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I Want to Be Just Like That!

A couple of days ago I was shopping in our local Fabulous Fresh Produce store, stocking up on wonderful mid-summer foods. When I pulled my cart up to the checkout, the shopper ahead of me caught my eye. Trying not to be too obvious about it, I watched her while I placed my fruits and veggies on the belt.She appeared to be close to ninety, and as I covertly studied her face I was delighted to note that the deepest of her many wrinkles were smile lines.

Despite her age, her hands were steady as she reached into a large bag slung over her shoulder and pulled out her wallet. When she did, I’ll admit to a moment of age bias as I imagined long minutes spent waiting while she sorted bills and counted out change, but I should have spared myself the trouble. My jaw nearly dropped when she slipped out a debit card and inserted it into the machine. Now I was really intrigued.

While she was pushing the buttons, slow and deliberate, I pretended to look beyond her and out the front window of the store, while I admired her summery dress from the corner of my eye. At five foot ten or so, she was tall — still with a straight back and square shoulders — and the loose style, in hot pink, yellow, and green, fit well.

While my own groceries were being scanned she placed two small bags in her cart and left the store, walking with firm, slow steps, but as straight and tall as one many years younger. I wondered if a family member might be waiting to drive her home or if she had come from the seniors’ condo across the street.

A few minutes later when I walked out of the store, there she was. She’d just returned her cart to the corral in the parking lot, and as I watched, she took keys from her purse and aimed the clicker as she walked toward a small car.

Turning away I straightened my shoulders, more thankful than ever that my mother had made us stand, with back and shoulders pressed against the kitchen wall, for five minutes each evening after we finished supper. And I promised myself I should smile as often as possible so that my rapidly increasing wrinkles will be the right kind. As I drove home I resolved to keep my mind open and active, and stay on top of the technology rushing at me with frightening speed.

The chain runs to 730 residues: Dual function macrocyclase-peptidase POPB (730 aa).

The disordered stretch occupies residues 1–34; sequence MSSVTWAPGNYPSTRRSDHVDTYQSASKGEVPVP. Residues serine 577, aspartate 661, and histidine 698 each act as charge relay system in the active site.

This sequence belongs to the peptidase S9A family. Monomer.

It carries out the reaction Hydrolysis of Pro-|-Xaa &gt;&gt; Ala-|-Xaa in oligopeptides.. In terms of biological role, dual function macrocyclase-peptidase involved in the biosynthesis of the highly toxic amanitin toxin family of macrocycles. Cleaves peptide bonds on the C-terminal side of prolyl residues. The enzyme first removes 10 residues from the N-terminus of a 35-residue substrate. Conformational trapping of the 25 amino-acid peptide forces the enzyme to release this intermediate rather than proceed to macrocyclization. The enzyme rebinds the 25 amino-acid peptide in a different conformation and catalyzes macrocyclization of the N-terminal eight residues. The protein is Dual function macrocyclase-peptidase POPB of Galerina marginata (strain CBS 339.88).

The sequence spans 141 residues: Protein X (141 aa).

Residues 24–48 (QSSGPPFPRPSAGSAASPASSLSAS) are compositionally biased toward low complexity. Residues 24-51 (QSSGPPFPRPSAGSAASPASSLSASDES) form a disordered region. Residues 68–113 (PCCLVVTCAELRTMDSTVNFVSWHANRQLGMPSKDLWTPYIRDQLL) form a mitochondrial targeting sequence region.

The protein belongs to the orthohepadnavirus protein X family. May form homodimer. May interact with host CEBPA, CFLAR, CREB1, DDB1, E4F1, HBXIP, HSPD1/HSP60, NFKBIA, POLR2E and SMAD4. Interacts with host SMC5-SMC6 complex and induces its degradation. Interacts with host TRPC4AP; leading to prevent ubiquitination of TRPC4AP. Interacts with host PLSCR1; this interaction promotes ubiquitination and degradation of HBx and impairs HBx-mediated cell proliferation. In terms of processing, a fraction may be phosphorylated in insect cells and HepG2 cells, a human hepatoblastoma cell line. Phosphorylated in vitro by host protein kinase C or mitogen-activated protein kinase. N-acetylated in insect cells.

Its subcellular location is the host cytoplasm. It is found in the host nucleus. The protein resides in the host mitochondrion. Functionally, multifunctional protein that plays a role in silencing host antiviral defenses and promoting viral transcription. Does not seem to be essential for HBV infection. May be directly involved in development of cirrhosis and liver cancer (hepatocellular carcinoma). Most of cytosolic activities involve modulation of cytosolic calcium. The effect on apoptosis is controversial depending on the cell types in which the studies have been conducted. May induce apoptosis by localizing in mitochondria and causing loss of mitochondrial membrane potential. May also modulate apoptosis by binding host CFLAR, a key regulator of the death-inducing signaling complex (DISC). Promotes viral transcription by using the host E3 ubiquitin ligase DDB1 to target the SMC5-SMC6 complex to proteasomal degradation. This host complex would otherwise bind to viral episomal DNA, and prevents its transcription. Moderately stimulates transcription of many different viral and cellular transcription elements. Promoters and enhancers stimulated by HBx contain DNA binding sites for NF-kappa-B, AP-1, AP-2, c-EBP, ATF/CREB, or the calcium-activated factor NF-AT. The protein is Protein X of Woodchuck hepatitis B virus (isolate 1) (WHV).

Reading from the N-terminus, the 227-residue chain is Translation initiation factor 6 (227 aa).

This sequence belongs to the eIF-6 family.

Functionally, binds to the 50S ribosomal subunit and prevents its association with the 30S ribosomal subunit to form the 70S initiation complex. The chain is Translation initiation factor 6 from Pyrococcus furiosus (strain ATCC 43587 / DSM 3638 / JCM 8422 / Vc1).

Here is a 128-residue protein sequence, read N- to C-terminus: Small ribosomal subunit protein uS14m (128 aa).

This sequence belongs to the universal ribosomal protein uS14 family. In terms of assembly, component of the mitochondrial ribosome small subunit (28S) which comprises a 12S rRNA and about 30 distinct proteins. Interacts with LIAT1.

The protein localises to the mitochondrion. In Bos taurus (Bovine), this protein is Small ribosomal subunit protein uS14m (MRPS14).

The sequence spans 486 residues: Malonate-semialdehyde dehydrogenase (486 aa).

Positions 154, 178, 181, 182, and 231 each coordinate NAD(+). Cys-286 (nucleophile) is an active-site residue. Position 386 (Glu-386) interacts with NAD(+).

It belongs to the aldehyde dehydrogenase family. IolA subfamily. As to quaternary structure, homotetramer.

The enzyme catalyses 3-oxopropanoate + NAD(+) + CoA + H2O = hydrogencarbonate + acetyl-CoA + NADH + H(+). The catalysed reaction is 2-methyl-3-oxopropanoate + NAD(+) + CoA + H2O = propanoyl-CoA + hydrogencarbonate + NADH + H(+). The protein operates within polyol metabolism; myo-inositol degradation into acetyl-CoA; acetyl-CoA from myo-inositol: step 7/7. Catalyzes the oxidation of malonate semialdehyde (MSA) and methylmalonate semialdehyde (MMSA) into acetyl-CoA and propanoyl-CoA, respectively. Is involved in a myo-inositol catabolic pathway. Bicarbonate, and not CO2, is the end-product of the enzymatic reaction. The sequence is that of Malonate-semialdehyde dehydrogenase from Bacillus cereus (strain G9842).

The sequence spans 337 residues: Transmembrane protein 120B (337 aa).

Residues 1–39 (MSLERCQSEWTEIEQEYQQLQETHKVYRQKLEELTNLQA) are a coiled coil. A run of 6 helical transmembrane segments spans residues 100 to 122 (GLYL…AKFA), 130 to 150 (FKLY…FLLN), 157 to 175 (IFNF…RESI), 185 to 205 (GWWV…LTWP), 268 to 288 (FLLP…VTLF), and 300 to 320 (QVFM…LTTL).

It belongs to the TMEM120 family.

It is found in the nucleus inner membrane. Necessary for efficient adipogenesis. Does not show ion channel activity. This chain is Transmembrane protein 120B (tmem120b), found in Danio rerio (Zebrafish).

Although the concept of debit cards would have been science fiction when this woman was young, I observed her using one with apparent ease. It wouldn’t surprise me to find out she sent a quick tweet from her smart phone or texted her great-grandson before leaving the parking lot and driving home.  And I strongly suspect that if she used a new recipe to prepare dinner that evening, she  found it on the internet and followed the steps from her tablet, propped on the kitchen counter while she cooked.

When I get old, I want to be just like her.


Phyllis writes words: words for stories, and words for books. Phyllis writes words for blogs too.

6 thoughts on “I Want to Be Just Like That!

  1. I like this story too
    I just printed off a few of your stories and took them to a friend today to read who does not have a computer .
    She really enjoyed them
    Thanks for sharing

  2. I think it is wonderful to be in that shape when you get up there. I think a lot of it is mental attitude. I know a lady who goes to Curves 5 days a week. I met her there. She is the coolest. She is turning 88 years old this year. She is about 6′ tall and has no extra fat on her at all. Last year she had knee replacement surgery, but pushed on. Everytime I see her, I can’t help but admire her. She, of course, drives her own car, and lives on her own. She told me the other day, there is one thing on her bucket list she wants to do…..go camping in a tent again. She hasn’t done it for a long time, but figures it is time to go again.
    Thanks for sharing the story.

  3. That’s what I pray for, Phyllis: to age with grace and dignity. And of course my biggest fear: the ravages of dementia. I think the way to maintain your inner beauty is to remain useful. What do you think?

  4. I agree, Patti — remain useful and keep the brain stretched and working hard.

    I also refuse to worry about how age affects me, i.e. wrinkles, grey hair etc. I want to look my best, but I’d like to accept these things gracefully rather than fight against them to the point of looking silly.

    I think keeping active and looking outward — being interested in others and learning — is one of the big things.

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